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Thanks to the Washington D.C.’s Emancipation Day holiday, taxes this year aren’t due until April 18th. That means you get the entire weekend to catch up and get your returns in on time. Hooray! Taxes are one task that I tend not to procrastinate on, so I had mine filed back in mid March.
Woah, That’s My Refund?
I got a lot back in refunds this year, which was great, but it also made me realize that I didn’t do the best job with my estimated tax calculations last year. What are estimated taxes? Estimated taxes are primarily intended for those who are self-employed. If you’re a typical employee and only receive W2 income you shouldn’t have to worry about estimated taxes.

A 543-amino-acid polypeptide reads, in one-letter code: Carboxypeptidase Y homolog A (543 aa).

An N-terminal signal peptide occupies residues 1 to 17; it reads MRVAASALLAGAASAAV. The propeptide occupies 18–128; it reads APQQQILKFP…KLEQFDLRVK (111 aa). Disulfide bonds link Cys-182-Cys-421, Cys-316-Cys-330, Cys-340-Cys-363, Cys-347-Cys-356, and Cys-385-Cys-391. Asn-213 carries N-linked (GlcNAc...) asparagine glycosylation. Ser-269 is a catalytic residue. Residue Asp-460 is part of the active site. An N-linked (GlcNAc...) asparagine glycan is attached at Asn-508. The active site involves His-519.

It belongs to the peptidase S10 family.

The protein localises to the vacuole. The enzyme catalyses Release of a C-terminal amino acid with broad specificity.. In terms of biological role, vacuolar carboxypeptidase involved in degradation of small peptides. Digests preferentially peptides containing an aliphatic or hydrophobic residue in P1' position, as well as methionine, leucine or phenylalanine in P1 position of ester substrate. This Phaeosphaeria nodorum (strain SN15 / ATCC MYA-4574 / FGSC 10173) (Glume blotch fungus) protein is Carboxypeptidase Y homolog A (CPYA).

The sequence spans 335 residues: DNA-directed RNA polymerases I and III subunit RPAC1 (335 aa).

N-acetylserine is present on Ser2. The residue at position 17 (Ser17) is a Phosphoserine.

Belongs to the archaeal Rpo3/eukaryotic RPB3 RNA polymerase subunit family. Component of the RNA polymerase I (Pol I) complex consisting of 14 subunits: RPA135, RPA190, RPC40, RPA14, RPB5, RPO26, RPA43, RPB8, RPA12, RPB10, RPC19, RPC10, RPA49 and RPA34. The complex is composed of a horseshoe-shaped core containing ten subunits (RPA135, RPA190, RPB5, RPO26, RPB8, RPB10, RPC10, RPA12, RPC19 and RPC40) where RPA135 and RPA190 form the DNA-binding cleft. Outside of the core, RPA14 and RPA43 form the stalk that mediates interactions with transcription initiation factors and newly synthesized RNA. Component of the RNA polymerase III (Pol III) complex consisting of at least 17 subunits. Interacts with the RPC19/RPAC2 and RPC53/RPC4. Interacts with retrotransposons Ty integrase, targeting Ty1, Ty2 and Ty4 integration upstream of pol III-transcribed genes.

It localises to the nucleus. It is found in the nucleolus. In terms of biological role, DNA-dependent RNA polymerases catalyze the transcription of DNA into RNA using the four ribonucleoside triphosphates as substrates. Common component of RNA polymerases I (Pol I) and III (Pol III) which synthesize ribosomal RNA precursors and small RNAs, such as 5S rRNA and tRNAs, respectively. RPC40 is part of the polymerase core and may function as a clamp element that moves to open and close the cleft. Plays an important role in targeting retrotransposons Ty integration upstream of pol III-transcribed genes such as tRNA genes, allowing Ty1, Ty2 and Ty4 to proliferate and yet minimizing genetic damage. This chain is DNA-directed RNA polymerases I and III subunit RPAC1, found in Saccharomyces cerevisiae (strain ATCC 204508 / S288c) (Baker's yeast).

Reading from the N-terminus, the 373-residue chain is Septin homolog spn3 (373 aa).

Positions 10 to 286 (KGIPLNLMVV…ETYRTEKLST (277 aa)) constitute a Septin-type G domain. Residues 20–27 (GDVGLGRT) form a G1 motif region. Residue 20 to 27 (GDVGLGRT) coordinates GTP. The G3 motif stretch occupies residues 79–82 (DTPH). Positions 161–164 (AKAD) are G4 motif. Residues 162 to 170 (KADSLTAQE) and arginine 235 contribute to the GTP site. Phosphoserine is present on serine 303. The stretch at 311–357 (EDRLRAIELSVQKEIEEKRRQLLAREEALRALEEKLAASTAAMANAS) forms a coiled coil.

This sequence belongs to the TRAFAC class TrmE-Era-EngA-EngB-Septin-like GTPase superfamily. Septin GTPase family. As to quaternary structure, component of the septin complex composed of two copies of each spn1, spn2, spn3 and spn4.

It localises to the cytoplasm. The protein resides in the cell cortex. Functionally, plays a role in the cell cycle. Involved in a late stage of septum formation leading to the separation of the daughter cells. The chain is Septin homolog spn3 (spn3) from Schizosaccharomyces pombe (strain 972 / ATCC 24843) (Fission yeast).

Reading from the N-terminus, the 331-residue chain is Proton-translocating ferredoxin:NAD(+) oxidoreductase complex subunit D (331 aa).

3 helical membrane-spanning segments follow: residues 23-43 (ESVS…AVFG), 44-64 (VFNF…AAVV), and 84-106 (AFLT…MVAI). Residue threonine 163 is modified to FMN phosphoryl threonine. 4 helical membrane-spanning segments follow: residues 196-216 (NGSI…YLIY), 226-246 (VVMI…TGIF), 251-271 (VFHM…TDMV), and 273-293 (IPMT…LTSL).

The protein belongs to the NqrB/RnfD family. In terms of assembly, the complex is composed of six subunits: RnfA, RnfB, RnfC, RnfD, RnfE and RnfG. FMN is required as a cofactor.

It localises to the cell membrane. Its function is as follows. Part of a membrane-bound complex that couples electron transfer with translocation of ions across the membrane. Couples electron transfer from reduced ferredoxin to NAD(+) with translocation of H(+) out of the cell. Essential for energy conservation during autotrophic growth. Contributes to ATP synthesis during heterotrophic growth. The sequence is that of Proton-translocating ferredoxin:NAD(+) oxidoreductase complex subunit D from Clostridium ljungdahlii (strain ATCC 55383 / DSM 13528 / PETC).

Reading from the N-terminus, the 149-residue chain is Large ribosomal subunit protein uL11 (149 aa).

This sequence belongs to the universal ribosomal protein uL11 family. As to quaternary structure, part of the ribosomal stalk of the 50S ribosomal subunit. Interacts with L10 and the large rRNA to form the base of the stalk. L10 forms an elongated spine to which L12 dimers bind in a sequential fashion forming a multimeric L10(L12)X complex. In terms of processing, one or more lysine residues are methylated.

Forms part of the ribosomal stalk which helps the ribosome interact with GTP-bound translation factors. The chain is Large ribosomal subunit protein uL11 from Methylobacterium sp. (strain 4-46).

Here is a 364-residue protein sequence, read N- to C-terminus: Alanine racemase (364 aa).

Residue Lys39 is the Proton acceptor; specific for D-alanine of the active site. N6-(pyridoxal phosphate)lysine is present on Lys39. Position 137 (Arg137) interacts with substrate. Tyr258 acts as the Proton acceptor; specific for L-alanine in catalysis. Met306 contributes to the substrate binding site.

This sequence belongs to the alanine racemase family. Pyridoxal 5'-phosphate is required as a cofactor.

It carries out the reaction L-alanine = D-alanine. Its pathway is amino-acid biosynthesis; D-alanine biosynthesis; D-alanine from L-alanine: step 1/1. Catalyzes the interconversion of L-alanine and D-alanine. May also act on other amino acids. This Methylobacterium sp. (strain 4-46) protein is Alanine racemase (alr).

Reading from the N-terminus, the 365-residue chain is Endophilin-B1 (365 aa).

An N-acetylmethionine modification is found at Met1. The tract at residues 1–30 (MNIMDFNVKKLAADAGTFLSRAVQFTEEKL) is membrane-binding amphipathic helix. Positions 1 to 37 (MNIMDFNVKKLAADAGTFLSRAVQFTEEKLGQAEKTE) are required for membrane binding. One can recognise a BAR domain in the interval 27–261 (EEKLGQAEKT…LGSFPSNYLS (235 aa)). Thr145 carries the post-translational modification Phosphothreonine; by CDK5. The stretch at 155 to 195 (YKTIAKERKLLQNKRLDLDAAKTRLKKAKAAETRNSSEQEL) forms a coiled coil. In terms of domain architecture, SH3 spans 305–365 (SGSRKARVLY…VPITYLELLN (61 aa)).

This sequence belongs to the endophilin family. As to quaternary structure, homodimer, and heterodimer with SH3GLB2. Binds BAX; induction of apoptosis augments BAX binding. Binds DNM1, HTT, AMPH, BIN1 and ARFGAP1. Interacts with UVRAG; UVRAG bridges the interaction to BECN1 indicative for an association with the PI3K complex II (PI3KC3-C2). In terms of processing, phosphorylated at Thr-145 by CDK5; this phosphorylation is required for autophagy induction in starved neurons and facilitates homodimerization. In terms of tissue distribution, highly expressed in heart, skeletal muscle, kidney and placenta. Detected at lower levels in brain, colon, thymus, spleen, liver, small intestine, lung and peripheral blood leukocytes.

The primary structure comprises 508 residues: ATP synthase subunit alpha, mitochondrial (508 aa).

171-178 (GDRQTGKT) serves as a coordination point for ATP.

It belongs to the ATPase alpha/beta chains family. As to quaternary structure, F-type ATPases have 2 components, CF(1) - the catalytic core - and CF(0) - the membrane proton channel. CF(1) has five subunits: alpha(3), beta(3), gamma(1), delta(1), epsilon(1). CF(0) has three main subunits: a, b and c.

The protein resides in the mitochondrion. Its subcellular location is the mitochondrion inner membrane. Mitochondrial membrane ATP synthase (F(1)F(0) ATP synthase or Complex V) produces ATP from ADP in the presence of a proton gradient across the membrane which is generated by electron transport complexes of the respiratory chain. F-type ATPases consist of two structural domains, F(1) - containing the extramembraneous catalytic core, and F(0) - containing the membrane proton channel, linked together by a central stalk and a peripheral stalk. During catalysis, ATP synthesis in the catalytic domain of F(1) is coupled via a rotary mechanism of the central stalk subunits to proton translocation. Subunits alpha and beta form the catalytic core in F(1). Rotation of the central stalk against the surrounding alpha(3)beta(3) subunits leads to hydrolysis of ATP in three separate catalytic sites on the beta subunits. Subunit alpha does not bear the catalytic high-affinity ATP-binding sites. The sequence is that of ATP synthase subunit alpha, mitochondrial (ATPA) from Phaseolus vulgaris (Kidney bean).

When you’re self-employed though, you often earn income that doesn’t have taxes withheld. For example, if you’re a freelancer, your clients pay you the amount that you invoice. Your clients don’t take out taxes on your behalf and send them to the government like a normal employer does.
If you earn more than $600 from a client, you’ll receive a 1099-MISC tax form at the end of the year that lists all of the income you received. The government wants you to guesstimate what your 1099-MISC total income will be, calculate how much in taxes you would owe on that amount, and then pay installments electronically each quarter. Basically, the IRS doesn’t trust people to set aside enough money over the course of an entire year to pay their annual income tax bill, so they want you to send money in on a regular basis.
Human Error Strikes Again